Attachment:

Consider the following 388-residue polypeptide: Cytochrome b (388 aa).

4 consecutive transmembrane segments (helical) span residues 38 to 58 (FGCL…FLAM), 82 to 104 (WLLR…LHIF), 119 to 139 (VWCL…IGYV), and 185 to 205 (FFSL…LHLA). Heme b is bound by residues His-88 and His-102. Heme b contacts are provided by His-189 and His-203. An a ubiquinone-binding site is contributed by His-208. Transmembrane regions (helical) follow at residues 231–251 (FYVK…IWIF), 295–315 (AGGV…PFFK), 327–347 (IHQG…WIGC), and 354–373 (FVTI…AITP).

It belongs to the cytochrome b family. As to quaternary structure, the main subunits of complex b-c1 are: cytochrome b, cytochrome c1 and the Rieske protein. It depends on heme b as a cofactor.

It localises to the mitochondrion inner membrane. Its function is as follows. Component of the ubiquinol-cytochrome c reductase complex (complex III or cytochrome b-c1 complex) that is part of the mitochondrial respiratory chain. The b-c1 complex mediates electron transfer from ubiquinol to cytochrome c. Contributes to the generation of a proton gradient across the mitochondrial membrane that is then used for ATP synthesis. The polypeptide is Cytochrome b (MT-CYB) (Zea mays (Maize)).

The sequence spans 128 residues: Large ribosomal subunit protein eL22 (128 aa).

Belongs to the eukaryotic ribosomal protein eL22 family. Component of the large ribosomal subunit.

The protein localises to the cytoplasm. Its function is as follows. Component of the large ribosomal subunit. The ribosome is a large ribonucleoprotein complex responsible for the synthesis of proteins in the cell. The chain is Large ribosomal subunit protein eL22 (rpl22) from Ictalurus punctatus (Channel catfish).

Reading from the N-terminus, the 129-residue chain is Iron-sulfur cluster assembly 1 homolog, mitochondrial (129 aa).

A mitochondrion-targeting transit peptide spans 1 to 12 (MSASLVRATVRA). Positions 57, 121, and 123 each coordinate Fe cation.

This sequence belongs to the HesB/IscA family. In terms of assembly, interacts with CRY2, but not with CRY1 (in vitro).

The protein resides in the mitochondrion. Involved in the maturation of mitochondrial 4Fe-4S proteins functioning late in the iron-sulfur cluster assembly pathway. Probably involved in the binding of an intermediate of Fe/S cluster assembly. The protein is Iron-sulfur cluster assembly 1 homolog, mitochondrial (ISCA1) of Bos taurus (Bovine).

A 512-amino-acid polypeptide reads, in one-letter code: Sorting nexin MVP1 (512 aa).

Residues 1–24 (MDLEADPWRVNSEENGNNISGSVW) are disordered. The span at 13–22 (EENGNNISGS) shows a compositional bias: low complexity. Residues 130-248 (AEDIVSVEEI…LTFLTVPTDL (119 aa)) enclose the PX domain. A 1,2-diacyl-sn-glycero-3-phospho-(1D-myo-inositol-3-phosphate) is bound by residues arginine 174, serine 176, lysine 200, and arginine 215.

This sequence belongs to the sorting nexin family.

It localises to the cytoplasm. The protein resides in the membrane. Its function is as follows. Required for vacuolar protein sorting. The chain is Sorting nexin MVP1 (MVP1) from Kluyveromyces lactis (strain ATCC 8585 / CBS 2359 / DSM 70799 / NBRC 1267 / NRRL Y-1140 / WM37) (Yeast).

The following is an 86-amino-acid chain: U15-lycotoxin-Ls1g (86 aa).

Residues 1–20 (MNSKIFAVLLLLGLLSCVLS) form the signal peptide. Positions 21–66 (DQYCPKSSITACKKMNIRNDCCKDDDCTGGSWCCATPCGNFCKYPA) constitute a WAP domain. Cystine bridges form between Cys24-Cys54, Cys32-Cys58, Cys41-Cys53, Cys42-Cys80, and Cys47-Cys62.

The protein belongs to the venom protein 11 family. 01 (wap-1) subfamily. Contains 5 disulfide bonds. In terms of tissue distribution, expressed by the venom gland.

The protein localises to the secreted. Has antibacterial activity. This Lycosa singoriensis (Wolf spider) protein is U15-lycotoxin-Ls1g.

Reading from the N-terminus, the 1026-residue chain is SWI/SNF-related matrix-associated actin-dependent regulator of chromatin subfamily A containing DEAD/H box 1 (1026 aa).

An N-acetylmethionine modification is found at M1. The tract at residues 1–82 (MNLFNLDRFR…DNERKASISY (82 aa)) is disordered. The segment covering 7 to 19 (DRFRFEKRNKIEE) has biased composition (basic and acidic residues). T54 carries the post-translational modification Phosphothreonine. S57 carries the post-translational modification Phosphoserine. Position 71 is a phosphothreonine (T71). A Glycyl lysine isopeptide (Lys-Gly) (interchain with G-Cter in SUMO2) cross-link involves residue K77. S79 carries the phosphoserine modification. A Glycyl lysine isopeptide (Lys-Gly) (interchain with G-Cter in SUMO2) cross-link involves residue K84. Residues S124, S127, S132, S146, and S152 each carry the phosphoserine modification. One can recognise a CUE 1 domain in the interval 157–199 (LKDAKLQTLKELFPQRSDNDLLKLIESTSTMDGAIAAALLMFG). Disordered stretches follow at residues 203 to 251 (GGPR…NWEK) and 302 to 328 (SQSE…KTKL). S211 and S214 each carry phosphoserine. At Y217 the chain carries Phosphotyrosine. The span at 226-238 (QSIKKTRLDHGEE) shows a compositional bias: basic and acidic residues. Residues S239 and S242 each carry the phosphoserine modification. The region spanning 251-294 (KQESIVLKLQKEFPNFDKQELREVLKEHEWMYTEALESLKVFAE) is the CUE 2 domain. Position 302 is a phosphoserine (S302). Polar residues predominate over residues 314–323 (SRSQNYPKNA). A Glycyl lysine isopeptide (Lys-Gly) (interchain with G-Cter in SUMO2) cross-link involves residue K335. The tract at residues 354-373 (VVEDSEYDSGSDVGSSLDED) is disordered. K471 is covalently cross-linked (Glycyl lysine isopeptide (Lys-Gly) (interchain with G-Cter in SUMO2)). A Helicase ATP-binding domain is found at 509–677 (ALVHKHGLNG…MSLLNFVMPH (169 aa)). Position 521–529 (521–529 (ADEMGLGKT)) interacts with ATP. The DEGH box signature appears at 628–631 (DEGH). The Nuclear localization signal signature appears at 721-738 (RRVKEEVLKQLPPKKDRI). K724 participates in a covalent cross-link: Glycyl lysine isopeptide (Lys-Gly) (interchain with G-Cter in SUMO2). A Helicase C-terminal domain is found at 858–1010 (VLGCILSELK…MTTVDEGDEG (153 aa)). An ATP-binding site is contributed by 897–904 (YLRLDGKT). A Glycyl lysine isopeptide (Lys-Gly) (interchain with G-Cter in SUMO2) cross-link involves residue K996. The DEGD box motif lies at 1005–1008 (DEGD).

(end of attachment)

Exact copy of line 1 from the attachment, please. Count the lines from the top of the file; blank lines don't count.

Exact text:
Consider the following 388-residue polypeptide: Cytochrome b (388 aa).